United States District Court, D. New Hampshire
DiCLERICO, Jr., District Judge.
LaRiviere, proceeding pro se and in forma pauperis, brings
civil rights claims under 42 U.S.C. § 1983 against Adam
Rosario, a corrections officer, and other employees of the
Hillsborough County Department of Corrections.
LaRiviere's claims arose while he was incarcerated as a
pretrial detainee. Rosario moves for summary judgment, and
judgment is appropriate when the moving party "shows
that there is no genuine dispute as to any material fact and
the movant is entitled to judgment as a matter of law."
Fed.R.Civ.P. 56(a). "A genuine dispute is one that a
reasonable fact-finder could resolve in favor of either party
and a material fact is one that could affect the outcome of
the case." Flood v. Bank of Am. Corp., 780 F.3d
1, 7 (1st Cir. 2015). Reasonable inferences are taken in the
light most favorable to the nonmoving party, but unsupported
speculation and evidence that "is less than
significantly probative" are not sufficient to avoid
summary judgment. Planadeball v. Wyndham Vacation
Resorts, Inc., 793 F.3d 169, 174 (1st Cir. 2015)
(internal quotation marks omitted).
was a pretrial detainee at the Hillsborough County House of
Corrections on June 17, 2014. His cellmate was Devonta
Searcy. Searcy provided his affidavit in support of
Rosario's motion for summary judgment in which he
describes the events on the night on June 17.
states that while he was sleeping, an officer shined a light
on his face, which woke him up. Once awake, he heard
LaRiviere moaning and calling "help" softly. When
he looked down from his bunk, he saw blood dripping from
went to the cell door and called for an officer. An officer
came to the door, and Searcy told him that there was blood on
the floor. The officer looked in with a flashlight and called
a "code" on his radio. Other officers and a nurse
responded to the call. Searcy was removed to another cell
while they attended to LaRiviere.
own affidavit, Rosario provides a chronology of events that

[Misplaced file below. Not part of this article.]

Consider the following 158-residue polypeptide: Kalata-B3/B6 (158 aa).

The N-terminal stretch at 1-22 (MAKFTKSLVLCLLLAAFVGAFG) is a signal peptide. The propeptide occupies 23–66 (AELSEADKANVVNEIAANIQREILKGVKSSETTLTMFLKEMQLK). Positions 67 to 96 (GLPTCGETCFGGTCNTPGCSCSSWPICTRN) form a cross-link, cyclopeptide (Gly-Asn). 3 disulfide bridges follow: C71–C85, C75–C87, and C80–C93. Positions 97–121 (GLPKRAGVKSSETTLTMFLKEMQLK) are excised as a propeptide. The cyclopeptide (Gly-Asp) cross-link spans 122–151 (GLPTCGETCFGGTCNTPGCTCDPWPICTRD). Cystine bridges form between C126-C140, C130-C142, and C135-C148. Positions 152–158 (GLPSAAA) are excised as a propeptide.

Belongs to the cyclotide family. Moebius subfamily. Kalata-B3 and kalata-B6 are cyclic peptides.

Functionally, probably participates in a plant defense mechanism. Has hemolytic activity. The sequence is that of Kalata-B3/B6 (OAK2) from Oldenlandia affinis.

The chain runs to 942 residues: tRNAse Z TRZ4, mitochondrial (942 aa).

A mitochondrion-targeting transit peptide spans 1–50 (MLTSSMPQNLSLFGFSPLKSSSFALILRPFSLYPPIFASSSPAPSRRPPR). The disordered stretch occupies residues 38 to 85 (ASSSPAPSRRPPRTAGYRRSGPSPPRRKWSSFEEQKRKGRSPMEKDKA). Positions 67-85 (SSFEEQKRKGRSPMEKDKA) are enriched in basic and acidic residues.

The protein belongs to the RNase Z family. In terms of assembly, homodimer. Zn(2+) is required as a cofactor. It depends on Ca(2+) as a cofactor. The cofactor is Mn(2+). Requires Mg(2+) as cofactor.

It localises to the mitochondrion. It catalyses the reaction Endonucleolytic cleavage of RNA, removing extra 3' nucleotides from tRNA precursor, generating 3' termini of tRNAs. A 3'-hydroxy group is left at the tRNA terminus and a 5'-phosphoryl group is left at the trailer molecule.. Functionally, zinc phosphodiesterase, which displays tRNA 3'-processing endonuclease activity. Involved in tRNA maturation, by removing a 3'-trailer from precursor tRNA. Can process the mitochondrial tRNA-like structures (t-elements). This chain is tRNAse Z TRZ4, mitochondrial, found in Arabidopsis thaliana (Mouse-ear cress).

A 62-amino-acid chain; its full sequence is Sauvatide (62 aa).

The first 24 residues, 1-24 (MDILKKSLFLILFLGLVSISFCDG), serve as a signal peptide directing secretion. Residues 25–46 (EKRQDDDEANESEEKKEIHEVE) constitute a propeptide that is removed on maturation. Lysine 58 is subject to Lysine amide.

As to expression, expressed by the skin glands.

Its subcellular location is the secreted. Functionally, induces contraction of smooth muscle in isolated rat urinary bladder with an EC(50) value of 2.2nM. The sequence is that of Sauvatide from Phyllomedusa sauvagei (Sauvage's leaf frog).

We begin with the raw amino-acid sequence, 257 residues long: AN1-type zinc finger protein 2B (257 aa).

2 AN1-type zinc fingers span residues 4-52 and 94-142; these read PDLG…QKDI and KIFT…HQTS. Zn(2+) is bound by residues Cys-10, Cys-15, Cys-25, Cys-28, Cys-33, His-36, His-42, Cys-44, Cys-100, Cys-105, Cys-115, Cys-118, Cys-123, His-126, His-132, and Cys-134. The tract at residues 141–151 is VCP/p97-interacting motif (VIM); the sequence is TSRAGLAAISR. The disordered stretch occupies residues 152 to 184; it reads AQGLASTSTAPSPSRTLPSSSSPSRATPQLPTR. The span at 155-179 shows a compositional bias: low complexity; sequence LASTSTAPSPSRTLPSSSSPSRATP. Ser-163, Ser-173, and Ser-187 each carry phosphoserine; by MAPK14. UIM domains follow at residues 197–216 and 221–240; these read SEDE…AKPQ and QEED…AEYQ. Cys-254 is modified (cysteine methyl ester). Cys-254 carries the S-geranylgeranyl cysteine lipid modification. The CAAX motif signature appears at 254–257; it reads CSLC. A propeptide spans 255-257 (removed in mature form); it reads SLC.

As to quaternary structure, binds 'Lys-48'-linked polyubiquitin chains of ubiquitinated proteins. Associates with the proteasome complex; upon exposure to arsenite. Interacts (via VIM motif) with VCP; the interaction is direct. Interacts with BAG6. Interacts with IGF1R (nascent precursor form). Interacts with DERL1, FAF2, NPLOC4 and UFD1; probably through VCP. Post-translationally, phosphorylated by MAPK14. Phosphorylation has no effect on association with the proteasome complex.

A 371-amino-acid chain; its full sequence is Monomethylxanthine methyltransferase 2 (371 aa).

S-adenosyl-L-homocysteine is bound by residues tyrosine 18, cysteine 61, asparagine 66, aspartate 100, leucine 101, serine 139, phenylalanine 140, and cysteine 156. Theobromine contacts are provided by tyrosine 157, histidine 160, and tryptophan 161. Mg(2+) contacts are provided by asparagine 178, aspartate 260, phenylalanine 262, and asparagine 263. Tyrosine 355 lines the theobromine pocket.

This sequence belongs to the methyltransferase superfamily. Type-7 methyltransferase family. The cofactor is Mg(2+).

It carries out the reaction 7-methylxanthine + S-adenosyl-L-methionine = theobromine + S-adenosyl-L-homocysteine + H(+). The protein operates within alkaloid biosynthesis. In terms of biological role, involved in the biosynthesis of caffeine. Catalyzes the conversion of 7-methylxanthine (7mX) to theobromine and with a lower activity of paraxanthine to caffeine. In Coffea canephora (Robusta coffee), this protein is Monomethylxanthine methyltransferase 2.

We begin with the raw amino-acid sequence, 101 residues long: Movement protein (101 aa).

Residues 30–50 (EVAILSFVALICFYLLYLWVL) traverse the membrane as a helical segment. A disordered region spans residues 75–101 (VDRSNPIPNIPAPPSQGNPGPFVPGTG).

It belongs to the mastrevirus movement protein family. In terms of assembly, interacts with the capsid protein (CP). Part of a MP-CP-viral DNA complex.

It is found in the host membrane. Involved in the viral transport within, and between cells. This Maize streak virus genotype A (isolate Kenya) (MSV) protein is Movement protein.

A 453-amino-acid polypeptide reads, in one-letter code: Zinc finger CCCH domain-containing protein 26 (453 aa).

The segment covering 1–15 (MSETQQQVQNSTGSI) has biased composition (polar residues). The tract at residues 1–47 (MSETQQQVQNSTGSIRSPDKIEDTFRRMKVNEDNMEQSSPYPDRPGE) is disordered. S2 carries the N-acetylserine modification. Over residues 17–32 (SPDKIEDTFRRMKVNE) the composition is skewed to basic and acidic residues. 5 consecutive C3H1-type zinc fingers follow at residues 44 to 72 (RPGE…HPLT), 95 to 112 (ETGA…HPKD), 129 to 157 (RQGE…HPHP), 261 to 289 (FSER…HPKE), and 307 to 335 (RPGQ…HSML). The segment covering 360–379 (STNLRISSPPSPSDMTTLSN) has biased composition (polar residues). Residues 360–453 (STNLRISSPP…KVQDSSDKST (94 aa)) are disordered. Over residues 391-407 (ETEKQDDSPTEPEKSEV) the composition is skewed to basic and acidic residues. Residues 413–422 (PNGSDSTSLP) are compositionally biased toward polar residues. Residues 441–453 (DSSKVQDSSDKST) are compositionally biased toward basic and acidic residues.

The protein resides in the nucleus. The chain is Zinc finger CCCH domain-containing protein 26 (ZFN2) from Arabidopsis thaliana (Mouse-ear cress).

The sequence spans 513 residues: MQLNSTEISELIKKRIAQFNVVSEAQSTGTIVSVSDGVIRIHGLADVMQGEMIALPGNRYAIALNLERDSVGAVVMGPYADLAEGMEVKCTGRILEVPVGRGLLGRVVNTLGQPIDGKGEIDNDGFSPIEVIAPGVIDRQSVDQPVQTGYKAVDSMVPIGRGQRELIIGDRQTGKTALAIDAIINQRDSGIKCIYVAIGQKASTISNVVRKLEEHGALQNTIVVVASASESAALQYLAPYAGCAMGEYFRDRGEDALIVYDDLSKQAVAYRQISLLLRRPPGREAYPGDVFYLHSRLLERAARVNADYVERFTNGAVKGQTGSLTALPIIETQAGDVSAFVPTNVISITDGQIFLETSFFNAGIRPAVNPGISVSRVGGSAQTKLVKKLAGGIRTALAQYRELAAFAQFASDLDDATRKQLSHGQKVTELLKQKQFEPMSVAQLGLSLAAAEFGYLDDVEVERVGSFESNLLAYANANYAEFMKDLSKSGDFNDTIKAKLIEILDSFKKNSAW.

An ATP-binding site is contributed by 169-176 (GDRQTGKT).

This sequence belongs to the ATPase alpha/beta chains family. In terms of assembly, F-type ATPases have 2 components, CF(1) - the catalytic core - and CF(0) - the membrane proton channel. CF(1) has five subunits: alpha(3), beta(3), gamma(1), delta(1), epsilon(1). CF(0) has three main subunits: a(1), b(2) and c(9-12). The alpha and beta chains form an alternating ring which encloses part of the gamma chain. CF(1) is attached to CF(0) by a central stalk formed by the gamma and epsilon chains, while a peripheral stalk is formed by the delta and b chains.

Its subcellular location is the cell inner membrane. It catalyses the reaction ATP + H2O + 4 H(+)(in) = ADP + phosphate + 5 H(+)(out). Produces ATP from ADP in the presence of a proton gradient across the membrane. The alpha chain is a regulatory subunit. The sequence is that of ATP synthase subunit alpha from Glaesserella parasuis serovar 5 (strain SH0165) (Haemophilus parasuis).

he took from the jail reports and records. Rosario went to
the cell door when Searcy called and saw LaRiviere on the
bottom bunk with a small amount of blood on the floor.
LaRiviere did not answer to Rosario calling his name. Rosario
called a "10-33" on his radio, which announced a
medical emergency, and a supervisor, three officers, and a
nurse responded. LaRiviere had a cut on his leg and was taken
to the Elliott Hospital Emergency Room.
in the hospital, LaRiviere told the officer assigned to him
that he was attempting to commit suicide. He said that just
before lights out, he cut his leg with his razor and then
wrapped the leg in a towel and went to sleep. When he got up
later to go to the bathroom, he got blood on the floor and
passed out but managed to get back to his bunk.
disputes both Searcy's account and Rosario's account
of what happened that night. LaRiviere, however, did not
provide his own affidavit or any other evidence to support
his version of events. In addition, because LaRiviere's
claim against Rosario is dismissed due to a lack of
exhaustion, it is not necessary to resolve the factual
disputes LaRiviere raises.
also states in his affidavit that LaRiviere's inmate file
includes only one grievance, dated June 9, 2014, before the
suicide attempt. That grievance asks to speak to a doctor
about a rash and lower back pain and states that Nurse
Wheeler has a grudge against LaRiviere. The response to the
grievance is dated June 12, 2014. LaRiviere did not file a
grievance about the suicide incident.
complaint and amended complaint were construed on preliminary
review, LaRiviere alleges that Rosario violated his
Fourteenth Amendment right to humane treatment by being
deliberately indifferent to LaRiviere's substantial risk
of serious harm in the suicide attempt. Rosario moves for
summary judgment on the grounds that the undisputed facts
show that he was not deliberately indifferent to a serious
medical need and that LaRiviere's claim cannot proceed
because he failed to ...